||CROSS-REFERENCE TO RELATED APPLICATIONS
This application claims priority to Swedish patent application no. 0302489-0 filed 19 Sep. 2003 and is the national phase under 35 U.S.C. .sctn.371 of PCT/SE2004/001321.
FIELD OF THE INVENTION
The present invention relates to a method and an arrangement for damping the resonance frequency in a vibrator for a bone anchored hearing aid, i e a hearing aid of the type in which the sound information is mechanically transmitted via theskull bone directly to the inner ear of a person with impaired hearing. The vibrator can be used for conventional, bone anchored as well as implantable bone con-ducting hearing aids.
BACKGROUND OF THE INVENTION
For persons with impaired hearing, the hearing aid devices which are most commonly used today are those based on the principle that the sound is amplified and fed into the auditory meatus and stimulates the eardrum from the outside. In order toprevent acoustic feedback problems in these devices, the auditory meatus is almost completely plugged by a hearing plug or by the hearing aid device itself. This causes the user a feeling of pressure, discomfort, and sometimes even eczema. In somecases it even causes the user problems like running ears due to chronic ear inflammations or infections in the auditory canal.
However, there are other types of sound transmitting hearing aids on the market, i e bone anchored hearing aids which mechanically transmit the sound information to a persons inner ear via the skull bone by means of a vibrator. The hearing aiddevice is connected to an implanted titanium screw installed in the bone behind the external ear and the sound is transmitted via the skull bone to the cochlea (inner ear), i e the hearing aid works irrespective of a disease in the middle ear or not. The bone anchoring principle means that the skin is penetrated which makes the vibratory transmission very efficient.
This type of hearing aid device has been a revolution for the rehabilitation of patients with certain types of impaired hearing. It is very convenient for the patient and almost invisible with normal hair styles. It can easily be connected tothe implanted titanium fixture by means of a bayonet coupling or a snap in coupling. One example of this type of hearing aid device is described in U.S. Pat. No. 4,498,461 and it is also referred to the BAHA.RTM. bone anchored hearing aid marketed byEntific Medical Systems in Goteborg.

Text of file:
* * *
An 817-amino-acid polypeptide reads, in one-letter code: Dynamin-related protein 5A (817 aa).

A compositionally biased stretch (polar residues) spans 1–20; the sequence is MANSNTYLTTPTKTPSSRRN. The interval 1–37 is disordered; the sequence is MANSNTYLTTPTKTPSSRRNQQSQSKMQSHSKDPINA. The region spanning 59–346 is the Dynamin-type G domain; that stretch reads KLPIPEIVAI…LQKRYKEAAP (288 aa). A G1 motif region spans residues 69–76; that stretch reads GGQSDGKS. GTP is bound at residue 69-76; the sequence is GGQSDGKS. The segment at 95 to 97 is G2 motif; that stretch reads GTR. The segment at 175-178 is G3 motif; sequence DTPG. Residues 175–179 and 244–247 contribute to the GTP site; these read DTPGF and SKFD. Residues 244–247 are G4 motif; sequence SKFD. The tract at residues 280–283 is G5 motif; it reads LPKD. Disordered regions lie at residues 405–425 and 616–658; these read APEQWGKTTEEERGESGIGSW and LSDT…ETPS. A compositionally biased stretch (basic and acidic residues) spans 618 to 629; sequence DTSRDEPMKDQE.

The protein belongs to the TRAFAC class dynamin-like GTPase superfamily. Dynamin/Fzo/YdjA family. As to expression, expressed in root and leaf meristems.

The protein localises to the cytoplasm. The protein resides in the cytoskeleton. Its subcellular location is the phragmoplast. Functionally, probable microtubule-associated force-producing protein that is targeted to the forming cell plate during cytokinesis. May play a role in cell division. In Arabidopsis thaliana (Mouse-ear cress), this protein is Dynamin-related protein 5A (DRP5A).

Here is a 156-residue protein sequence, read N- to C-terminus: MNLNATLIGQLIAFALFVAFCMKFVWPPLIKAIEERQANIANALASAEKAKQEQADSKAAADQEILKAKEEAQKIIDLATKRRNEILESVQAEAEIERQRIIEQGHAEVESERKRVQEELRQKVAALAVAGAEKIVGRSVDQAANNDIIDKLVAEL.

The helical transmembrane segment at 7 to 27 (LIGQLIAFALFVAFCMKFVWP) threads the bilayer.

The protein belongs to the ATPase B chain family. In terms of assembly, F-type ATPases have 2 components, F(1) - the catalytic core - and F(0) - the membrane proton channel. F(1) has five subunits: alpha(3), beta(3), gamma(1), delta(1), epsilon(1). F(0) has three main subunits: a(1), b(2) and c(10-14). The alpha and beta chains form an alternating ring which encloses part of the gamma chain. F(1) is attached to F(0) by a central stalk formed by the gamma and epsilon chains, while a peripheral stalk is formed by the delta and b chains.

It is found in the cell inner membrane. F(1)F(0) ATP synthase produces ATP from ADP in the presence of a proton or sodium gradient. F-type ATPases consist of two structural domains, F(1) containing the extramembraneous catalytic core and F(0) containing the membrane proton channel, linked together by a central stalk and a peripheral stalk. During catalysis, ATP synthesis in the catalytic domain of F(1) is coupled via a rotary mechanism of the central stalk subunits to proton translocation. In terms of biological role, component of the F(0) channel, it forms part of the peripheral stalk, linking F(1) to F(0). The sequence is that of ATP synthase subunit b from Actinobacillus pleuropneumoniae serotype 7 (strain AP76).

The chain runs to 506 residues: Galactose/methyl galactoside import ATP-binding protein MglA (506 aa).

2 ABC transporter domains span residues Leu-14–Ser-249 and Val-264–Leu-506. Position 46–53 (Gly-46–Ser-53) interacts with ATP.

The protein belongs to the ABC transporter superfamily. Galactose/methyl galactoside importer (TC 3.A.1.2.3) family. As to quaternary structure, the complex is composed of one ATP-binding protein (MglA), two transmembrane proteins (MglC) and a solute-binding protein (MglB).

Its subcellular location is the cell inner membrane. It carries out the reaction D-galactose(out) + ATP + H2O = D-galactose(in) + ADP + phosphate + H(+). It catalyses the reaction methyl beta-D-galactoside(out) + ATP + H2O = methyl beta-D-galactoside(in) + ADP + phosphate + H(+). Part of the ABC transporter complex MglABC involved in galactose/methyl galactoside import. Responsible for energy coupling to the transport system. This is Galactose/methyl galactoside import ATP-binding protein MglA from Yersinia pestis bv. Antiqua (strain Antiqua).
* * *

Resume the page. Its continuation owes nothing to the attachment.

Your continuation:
Other types of bone conducting hearing aids are described in U.S. Pat. No. 4,904,233 and in Swedish patent application 0002071-9.
A common feature for the hearing aid devices which have been described so far is that some type of vibratory generating means, vibrators, are required. Different types of vibrators are well known in the art. There are a number of knownvibrator principles today. In traditional as well as in bone anchored hearing aid devices it is normally used a vibrator principle which was described already by Bell in 1876. There is a detailed description of this principle applied on a boneanchored, bone conducting hearing aid device in "On Direct Bone Conduction Hearing Devices", Technical Report No. 195, Department of Applied Electronics, Chalmers University of Technology, 1990. Other vibrators of this type are described in Swedishpatents 0002072-7 and 0002073-5.
In order to improve the sound quality and reduce the risk for acoustic feed back problems in the hearing aid it is necessary to damp the resonance frequency of the vibrator, i e the resonance frequency which is generated by the mass-springsystem, which consists of the counter-acting mass (including coil, magnet etc), and the inner spring in the vibrator. In conventional bone conductors there is no need for any internal damping of this frequency as the skin between the vibrator and thebone has a damping function in itself. When the vibrator is connected directly to the bone, however, a significant resonance peak is generated in the frequency response characteristics which gives a poor sound quality and feed-back problems.